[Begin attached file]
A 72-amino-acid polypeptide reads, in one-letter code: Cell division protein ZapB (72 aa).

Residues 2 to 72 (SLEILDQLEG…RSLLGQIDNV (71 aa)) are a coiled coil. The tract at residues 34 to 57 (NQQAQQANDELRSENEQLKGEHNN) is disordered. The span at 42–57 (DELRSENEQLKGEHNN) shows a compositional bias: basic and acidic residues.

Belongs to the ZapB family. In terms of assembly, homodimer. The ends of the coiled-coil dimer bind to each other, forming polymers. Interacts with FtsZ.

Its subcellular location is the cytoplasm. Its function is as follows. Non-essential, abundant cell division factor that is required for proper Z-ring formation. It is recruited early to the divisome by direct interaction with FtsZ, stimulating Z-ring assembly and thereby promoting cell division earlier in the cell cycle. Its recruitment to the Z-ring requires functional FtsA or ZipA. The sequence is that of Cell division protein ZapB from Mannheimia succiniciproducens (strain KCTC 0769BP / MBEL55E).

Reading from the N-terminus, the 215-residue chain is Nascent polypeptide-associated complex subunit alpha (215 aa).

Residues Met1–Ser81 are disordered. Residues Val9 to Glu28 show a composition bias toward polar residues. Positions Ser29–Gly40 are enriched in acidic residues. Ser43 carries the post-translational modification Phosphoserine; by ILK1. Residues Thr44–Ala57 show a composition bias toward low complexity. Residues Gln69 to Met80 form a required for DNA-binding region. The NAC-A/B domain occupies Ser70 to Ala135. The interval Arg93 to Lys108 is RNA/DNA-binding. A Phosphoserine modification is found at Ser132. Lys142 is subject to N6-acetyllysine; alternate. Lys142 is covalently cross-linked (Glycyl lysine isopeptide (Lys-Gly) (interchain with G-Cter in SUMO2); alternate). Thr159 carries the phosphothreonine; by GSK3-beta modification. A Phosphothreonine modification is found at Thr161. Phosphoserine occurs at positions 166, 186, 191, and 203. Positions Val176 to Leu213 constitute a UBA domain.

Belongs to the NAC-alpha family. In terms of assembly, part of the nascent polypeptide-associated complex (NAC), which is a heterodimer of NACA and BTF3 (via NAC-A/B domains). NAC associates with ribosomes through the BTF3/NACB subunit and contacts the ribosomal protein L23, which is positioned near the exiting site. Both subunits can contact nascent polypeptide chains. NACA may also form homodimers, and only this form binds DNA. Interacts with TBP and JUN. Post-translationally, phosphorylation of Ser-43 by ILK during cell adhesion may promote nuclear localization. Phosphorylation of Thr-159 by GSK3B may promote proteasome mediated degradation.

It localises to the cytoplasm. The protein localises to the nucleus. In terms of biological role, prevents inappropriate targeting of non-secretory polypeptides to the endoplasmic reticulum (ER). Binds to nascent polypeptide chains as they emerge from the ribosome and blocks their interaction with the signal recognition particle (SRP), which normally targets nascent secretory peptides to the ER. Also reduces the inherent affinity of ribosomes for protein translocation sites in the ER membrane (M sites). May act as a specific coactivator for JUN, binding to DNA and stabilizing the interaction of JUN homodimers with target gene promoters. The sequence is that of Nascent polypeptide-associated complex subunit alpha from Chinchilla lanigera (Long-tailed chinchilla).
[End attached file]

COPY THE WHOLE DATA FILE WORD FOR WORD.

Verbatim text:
A 72-amino-acid polypeptide reads, in one-letter code: Cell division protein ZapB (72 aa).

Residues 2 to 72 (SLEILDQLEG…RSLLGQIDNV (71 aa)) are a coiled coil. The tract at residues 34 to 57 (NQQAQQANDELRSENEQLKGEHNN) is disordered. The span at 42–57 (DELRSENEQLKGEHNN) shows a compositional bias: basic and acidic residues.

Belongs to the ZapB family. In terms of assembly, homodimer. The ends of the coiled-coil dimer bind to each other, forming polymers. Interacts with FtsZ.

Its subcellular location is the cytoplasm. Its function is as follows. Non-essential, abundant cell division factor that is required for proper Z-ring formation. It is recruited early to the divisome by direct interaction with FtsZ, stimulating Z-ring assembly and thereby promoting cell division earlier in the cell cycle. Its recruitment to the Z-ring requires functional FtsA or ZipA. The sequence is that of Cell division protein ZapB from Mannheimia succiniciproducens (strain KCTC 0769BP / MBEL55E).

Reading from the N-terminus, the 215-residue chain is Nascent polypeptide-associated complex subunit alpha (215 aa).

Residues Met1–Ser81 are disordered. Residues Val9 to Glu28 show a composition bias toward polar residues. Positions Ser29–Gly40 are enriched in acidic residues. Ser43 carries the post-translational modification Phosphoserine; by ILK1. Residues Thr44–Ala57 show a composition bias toward low complexity. Residues Gln69 to Met80 form a required for DNA-binding region. The NAC-A/B domain occupies Ser70 to Ala135. The interval Arg93 to Lys108 is RNA/DNA-binding. A Phosphoserine modification is found at Ser132. Lys142 is subject to N6-acetyllysine; alternate. Lys142 is covalently cross-linked (Glycyl lysine isopeptide (Lys-Gly) (interchain with G-Cter in SUMO2); alternate). Thr159 carries the phosphothreonine; by GSK3-beta modification. A Phosphothreonine modification is found at Thr161. Phosphoserine occurs at positions 166, 186, 191, and 203. Positions Val176 to Leu213 constitute a UBA domain.

Belongs to the NAC-alpha family. In terms of assembly, part of the nascent polypeptide-associated complex (NAC), which is a heterodimer of NACA and BTF3 (via NAC-A/B domains). NAC associates with ribosomes through the BTF3/NACB subunit and contacts the ribosomal protein L23, which is positioned near the exiting site. Both subunits can contact nascent polypeptide chains. NACA may also form homodimers, and only this form binds DNA. Interacts with TBP and JUN. Post-translationally, phosphorylation of Ser-43 by ILK during cell adhesion may promote nuclear localization. Phosphorylation of Thr-159 by GSK3B may promote proteasome mediated degradation.

It localises to the cytoplasm. The protein localises to the nucleus. In terms of biological role, prevents inappropriate targeting of non-secretory polypeptides to the endoplasmic reticulum (ER). Binds to nascent polypeptide chains as they emerge from the ribosome and blocks their interaction with the signal recognition particle (SRP), which normally targets nascent secretory peptides to the ER. Also reduces the inherent affinity of ribosomes for protein translocation sites in the ER membrane (M sites). May act as a specific coactivator for JUN, binding to DNA and stabilizing the interaction of JUN homodimers with target gene promoters. The sequence is that of Nascent polypeptide-associated complex subunit alpha from Chinchilla lanigera (Long-tailed chinchilla).